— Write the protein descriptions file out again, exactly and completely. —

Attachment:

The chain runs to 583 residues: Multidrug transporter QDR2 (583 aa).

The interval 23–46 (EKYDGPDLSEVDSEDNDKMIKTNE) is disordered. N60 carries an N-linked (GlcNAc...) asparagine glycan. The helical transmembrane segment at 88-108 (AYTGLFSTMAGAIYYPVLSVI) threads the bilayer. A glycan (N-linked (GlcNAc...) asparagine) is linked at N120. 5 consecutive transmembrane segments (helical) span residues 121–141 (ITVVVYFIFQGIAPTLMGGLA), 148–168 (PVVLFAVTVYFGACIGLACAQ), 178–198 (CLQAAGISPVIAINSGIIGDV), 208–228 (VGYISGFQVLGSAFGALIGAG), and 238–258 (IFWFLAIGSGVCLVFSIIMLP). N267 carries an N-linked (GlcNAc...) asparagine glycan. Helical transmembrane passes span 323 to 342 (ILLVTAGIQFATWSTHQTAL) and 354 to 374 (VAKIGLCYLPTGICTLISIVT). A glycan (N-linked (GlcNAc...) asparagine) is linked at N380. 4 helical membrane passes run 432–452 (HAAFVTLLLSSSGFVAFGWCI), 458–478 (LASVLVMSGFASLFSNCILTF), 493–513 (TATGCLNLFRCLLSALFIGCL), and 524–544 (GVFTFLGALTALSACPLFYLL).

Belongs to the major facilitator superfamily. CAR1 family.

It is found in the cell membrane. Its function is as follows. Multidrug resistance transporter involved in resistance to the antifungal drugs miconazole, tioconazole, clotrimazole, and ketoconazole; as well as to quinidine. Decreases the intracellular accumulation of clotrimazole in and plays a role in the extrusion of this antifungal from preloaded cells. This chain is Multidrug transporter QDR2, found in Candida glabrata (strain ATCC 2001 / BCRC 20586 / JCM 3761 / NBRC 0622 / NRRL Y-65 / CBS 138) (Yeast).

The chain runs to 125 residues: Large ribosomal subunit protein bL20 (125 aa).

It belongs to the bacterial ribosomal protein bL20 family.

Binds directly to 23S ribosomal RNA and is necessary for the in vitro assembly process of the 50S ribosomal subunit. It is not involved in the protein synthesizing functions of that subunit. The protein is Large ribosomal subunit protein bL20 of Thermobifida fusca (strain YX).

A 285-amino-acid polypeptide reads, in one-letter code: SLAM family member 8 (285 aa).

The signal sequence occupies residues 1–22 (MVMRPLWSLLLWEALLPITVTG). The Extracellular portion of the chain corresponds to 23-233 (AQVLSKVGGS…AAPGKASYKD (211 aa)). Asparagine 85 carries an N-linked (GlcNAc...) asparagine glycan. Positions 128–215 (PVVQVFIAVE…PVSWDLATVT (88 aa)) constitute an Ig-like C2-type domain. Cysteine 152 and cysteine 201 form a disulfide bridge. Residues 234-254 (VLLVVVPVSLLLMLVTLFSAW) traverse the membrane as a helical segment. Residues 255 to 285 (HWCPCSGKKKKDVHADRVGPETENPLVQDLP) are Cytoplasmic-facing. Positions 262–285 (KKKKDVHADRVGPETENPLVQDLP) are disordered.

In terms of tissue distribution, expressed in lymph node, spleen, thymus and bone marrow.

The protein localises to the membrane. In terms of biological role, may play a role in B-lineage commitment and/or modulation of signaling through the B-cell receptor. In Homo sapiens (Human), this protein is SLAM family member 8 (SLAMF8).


The chain runs to 583 residues: Multidrug transporter QDR2 (583 aa).

The interval 23–46 (EKYDGPDLSEVDSEDNDKMIKTNE) is disordered. N60 carries an N-linked (GlcNAc...) asparagine glycan. The helical transmembrane segment at 88-108 (AYTGLFSTMAGAIYYPVLSVI) threads the bilayer. A glycan (N-linked (GlcNAc...) asparagine) is linked at N120. 5 consecutive transmembrane segments (helical) span residues 121–141 (ITVVVYFIFQGIAPTLMGGLA), 148–168 (PVVLFAVTVYFGACIGLACAQ), 178–198 (CLQAAGISPVIAINSGIIGDV), 208–228 (VGYISGFQVLGSAFGALIGAG), and 238–258 (IFWFLAIGSGVCLVFSIIMLP). N267 carries an N-linked (GlcNAc...) asparagine glycan. Helical transmembrane passes span 323 to 342 (ILLVTAGIQFATWSTHQTAL) and 354 to 374 (VAKIGLCYLPTGICTLISIVT). A glycan (N-linked (GlcNAc...) asparagine) is linked at N380. 4 helical membrane passes run 432–452 (HAAFVTLLLSSSGFVAFGWCI), 458–478 (LASVLVMSGFASLFSNCILTF), 493–513 (TATGCLNLFRCLLSALFIGCL), and 524–544 (GVFTFLGALTALSACPLFYLL).

Belongs to the major facilitator superfamily. CAR1 family.

It is found in the cell membrane. Its function is as follows. Multidrug resistance transporter involved in resistance to the antifungal drugs miconazole, tioconazole, clotrimazole, and ketoconazole; as well as to quinidine. Decreases the intracellular accumulation of clotrimazole in and plays a role in the extrusion of this antifungal from preloaded cells. This chain is Multidrug transporter QDR2, found in Candida glabrata (strain ATCC 2001 / BCRC 20586 / JCM 3761 / NBRC 0622 / NRRL Y-65 / CBS 138) (Yeast).

The chain runs to 125 residues: Large ribosomal subunit protein bL20 (125 aa).

It belongs to the bacterial ribosomal protein bL20 family.

Binds directly to 23S ribosomal RNA and is necessary for the in vitro assembly process of the 50S ribosomal subunit. It is not involved in the protein synthesizing functions of that subunit. The protein is Large ribosomal subunit protein bL20 of Thermobifida fusca (strain YX).

A 285-amino-acid polypeptide reads, in one-letter code: SLAM family member 8 (285 aa).

The signal sequence occupies residues 1–22 (MVMRPLWSLLLWEALLPITVTG). The Extracellular portion of the chain corresponds to 23-233 (AQVLSKVGGS…AAPGKASYKD (211 aa)). Asparagine 85 carries an N-linked (GlcNAc...) asparagine glycan. Positions 128–215 (PVVQVFIAVE…PVSWDLATVT (88 aa)) constitute an Ig-like C2-type domain. Cysteine 152 and cysteine 201 form a disulfide bridge. Residues 234-254 (VLLVVVPVSLLLMLVTLFSAW) traverse the membrane as a helical segment. Residues 255 to 285 (HWCPCSGKKKKDVHADRVGPETENPLVQDLP) are Cytoplasmic-facing. Positions 262–285 (KKKKDVHADRVGPETENPLVQDLP) are disordered.

In terms of tissue distribution, expressed in lymph node, spleen, thymus and bone marrow.

The protein localises to the membrane. In terms of biological role, may play a role in B-lineage commitment and/or modulation of signaling through the B-cell receptor. In Homo sapiens (Human), this protein is SLAM family member 8 (SLAMF8).